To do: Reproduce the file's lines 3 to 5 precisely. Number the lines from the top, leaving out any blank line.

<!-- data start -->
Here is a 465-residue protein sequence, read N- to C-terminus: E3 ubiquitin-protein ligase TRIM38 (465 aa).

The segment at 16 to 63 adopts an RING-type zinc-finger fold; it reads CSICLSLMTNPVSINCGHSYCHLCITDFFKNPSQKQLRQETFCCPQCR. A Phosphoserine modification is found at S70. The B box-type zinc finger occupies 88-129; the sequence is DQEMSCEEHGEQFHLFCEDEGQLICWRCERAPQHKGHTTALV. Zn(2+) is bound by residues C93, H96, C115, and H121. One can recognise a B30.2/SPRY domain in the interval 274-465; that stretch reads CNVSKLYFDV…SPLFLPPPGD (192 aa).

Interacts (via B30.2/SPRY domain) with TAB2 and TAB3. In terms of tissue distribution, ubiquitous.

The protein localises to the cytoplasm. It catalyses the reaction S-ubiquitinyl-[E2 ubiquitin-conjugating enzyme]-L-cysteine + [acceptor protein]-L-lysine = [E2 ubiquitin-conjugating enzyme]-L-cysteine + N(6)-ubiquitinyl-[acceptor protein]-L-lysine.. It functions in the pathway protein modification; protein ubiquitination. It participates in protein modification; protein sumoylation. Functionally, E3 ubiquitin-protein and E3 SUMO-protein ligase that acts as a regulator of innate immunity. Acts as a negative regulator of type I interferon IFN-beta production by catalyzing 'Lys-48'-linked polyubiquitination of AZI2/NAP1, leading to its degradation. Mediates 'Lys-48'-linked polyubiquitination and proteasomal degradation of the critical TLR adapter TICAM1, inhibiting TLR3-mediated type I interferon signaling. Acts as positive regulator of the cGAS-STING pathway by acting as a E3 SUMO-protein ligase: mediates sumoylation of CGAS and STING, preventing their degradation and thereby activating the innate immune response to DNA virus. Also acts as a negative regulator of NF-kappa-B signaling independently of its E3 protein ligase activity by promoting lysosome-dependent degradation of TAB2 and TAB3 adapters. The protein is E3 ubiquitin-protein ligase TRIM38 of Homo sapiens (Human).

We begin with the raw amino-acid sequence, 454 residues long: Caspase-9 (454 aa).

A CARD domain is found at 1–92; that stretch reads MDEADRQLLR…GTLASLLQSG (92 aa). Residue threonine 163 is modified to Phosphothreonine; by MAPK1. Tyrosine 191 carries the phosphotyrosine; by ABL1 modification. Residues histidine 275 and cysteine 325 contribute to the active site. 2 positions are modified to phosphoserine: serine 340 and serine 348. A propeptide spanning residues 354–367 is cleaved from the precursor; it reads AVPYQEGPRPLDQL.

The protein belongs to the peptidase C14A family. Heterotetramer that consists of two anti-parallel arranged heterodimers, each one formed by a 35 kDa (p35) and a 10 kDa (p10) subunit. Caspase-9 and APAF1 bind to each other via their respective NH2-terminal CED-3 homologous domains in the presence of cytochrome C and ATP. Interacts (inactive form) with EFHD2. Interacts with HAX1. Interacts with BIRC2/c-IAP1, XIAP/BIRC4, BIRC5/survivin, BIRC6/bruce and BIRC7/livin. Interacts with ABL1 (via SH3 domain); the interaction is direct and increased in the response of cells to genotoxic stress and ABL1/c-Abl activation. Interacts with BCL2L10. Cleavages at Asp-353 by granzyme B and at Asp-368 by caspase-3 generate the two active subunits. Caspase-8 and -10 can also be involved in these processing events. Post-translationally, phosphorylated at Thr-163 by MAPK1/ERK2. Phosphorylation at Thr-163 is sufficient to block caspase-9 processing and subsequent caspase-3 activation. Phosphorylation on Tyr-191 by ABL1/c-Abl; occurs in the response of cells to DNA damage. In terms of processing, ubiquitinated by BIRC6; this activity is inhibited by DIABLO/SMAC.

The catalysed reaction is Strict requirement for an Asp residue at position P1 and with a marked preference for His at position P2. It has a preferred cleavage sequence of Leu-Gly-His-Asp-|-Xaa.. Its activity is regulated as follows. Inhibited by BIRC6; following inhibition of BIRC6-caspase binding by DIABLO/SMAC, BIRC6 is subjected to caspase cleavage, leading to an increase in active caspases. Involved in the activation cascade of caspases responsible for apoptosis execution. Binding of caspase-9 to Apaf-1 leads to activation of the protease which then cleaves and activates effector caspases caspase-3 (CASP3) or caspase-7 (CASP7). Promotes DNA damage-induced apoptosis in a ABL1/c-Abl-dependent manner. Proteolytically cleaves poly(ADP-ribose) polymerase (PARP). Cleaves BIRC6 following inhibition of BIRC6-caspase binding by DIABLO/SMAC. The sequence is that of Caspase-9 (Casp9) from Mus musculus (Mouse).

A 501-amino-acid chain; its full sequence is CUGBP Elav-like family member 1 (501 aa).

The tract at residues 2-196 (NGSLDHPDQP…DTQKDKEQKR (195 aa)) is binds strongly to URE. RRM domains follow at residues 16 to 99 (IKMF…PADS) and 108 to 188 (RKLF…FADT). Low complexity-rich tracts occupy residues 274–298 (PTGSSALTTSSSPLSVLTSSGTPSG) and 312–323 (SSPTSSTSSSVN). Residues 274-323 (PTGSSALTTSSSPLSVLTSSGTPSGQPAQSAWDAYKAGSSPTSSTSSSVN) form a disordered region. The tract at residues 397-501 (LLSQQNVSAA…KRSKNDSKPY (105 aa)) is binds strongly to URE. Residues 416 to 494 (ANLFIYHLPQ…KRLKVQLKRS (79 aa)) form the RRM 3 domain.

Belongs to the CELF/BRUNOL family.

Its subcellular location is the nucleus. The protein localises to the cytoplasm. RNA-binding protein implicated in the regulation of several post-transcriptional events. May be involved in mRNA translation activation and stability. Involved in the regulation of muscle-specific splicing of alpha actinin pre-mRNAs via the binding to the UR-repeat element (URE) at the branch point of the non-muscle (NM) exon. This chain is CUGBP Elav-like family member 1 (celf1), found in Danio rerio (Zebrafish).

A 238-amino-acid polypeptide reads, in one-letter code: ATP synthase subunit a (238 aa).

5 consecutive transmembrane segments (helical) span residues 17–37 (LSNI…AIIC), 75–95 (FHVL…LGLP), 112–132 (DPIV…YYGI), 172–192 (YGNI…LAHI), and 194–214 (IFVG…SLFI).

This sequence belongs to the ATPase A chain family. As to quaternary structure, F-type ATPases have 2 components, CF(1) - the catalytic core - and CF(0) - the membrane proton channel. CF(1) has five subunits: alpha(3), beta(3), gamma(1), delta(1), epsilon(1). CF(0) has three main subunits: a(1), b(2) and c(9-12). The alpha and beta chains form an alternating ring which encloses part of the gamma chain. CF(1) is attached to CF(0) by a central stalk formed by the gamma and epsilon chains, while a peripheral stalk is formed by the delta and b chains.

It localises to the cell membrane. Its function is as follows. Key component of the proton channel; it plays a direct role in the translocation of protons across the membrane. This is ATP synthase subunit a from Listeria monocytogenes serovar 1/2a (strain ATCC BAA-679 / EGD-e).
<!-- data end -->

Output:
Interacts (via B30.2/SPRY domain) with TAB2 and TAB3. In terms of tissue distribution, ubiquitous.

The protein localises to the cytoplasm. It catalyses the reaction S-ubiquitinyl-[E2 ubiquitin-conjugating enzyme]-L-cysteine + [acceptor protein]-L-lysine = [E2 ubiquitin-conjugating enzyme]-L-cysteine + N(6)-ubiquitinyl-[acceptor protein]-L-lysine.. It functions in the pathway protein modification; protein ubiquitination. It participates in protein modification; protein sumoylation. Functionally, E3 ubiquitin-protein and E3 SUMO-protein ligase that acts as a regulator of innate immunity. Acts as a negative regulator of type I interferon IFN-beta production by catalyzing 'Lys-48'-linked polyubiquitination of AZI2/NAP1, leading to its degradation. Mediates 'Lys-48'-linked polyubiquitination and proteasomal degradation of the critical TLR adapter TICAM1, inhibiting TLR3-mediated type I interferon signaling. Acts as positive regulator of the cGAS-STING pathway by acting as a E3 SUMO-protein ligase: mediates sumoylation of CGAS and STING, preventing their degradation and thereby activating the innate immune response to DNA virus. Also acts as a negative regulator of NF-kappa-B signaling independently of its E3 protein ligase activity by promoting lysosome-dependent degradation of TAB2 and TAB3 adapters. The protein is E3 ubiquitin-protein ligase TRIM38 of Homo sapiens (Human).

We begin with the raw amino-acid sequence, 454 residues long: Caspase-9 (454 aa).